By Zack Slavkin
The days continue to lose light earlier and earlier as we head in to our Rocky Mountain winter. In this time, it is important to find the small things in the day to be thankful for. When the temperature dips in to single digits, it’s easy to appreciate the warmth of a fire and the layers of clothing on our bodies. So too, we appreciate the sun, as it’s peaking over the hilltops in the early morning, chasing the frost off of the grasses and waking our bodies and spirits. We begin each day at BaMidbar with the practice of Shmirat ha’Nefesh, literally “guarding the soul”, which often takes the shape and place of typical daily Jewish prayer. During this time, we meditate, reflect, and discuss. A theme that often appears in these talks is gratitude.
Similar to how Jews around the world have woken to the new day with the recitation of Modeh Ani and the other morning prayers for centuries, we take that spirit and apply it each day to our experience. Whether it’s a body scan meditation based on liturgy or a silent sketching activity where we take time to admire our surroundings, it’s a time for us to be aware. Aware of ourselves, aware of those around us, and aware of the world in which we live.
Sometimes it can be hard to see past the obstacles and negativity in our lives. We see the hate, the anger, and the frustration. Suffering, disappointment, loss. However, there is opportunity in these hardships and conflicts we face. We can practice our empathy and Sh’miat ha’Ozen, attentive listening. We can make an effort and a practice to notice the special parts of each day. The people we love, the places we hold dear, and the laughter we share. Dogs, a hot cup of coffee on a cold morning, a warm bed (or sleeping bag!). These are the small bits of our days that can make a huge difference in our outlook, especially over time, when we are constantly bombarded by bad news and controversy in our day to day.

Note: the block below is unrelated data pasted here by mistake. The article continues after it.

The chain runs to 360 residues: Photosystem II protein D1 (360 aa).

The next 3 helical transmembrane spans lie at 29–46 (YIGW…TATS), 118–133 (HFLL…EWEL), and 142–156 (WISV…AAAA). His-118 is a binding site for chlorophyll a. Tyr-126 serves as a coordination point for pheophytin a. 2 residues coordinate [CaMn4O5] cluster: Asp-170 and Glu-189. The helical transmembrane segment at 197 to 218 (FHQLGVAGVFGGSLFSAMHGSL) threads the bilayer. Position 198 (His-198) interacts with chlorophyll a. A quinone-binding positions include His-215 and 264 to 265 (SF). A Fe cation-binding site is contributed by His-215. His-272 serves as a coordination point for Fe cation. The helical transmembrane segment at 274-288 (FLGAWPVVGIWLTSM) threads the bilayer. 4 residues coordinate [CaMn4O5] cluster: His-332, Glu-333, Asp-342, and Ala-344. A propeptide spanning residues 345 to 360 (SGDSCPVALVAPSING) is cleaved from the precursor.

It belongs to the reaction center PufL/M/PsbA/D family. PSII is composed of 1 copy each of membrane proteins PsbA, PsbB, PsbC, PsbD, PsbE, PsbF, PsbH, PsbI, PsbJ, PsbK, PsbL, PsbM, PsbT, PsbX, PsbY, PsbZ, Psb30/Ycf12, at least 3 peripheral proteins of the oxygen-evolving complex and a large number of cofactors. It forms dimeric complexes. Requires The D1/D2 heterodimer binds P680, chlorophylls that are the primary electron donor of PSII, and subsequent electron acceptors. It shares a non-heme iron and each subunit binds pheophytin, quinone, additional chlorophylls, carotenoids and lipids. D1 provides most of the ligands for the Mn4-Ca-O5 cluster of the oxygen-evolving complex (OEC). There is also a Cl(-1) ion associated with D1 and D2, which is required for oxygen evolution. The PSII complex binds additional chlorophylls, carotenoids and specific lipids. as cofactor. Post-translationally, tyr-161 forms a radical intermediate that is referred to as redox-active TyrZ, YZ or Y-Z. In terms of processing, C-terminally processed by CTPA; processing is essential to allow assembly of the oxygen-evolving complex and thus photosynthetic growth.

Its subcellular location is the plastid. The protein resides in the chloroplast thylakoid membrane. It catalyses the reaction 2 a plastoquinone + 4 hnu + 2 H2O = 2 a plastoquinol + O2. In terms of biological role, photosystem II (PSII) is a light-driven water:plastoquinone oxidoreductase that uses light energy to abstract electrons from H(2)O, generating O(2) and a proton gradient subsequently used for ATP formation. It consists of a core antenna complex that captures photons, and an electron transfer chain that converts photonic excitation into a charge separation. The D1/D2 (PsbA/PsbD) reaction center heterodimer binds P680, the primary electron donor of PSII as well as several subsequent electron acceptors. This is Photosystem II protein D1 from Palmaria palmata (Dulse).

A daily practice of gratitude, starting with the day dedicated to giving thanks, is a goal worth striving for. While we at BaMidbar will be having our own special celebrations with our community here, we ask that you, our greater community out in the world, take this chance heading from the old and into the new year to stop for a few minutes at the start of your day to find those parts of your life worth acknowledging. The family you may have the opportunity to visit. The food grown, shipped, processed, and prepared to make it on to your table. Sunshine and games, stories and songs. All of these things are worth taking an extra mindfulness moment to revisit in our memory and in our hearts.
Happy thanksgiving to all!
Zack’s deep appreciation for the wilderness and its power to both heal and influence is based on his family experiences while growing up and spending time at their mountain cabin in Big Bear, Southern California. When he was eighteen, Zack attended a wilderness therapy program, which further deepened his appreciation for the outdoors. This program taught him much about his own identity and the surrounding world, leading him to share the growth he achieved with others who may be struggling as he did or who have their own obstacles to overcome. In his spare time, Zack loves making music, reading, learning, being with his family, mountain biking, exploring, traveling, and, most importantly, playing with his dog, Ash.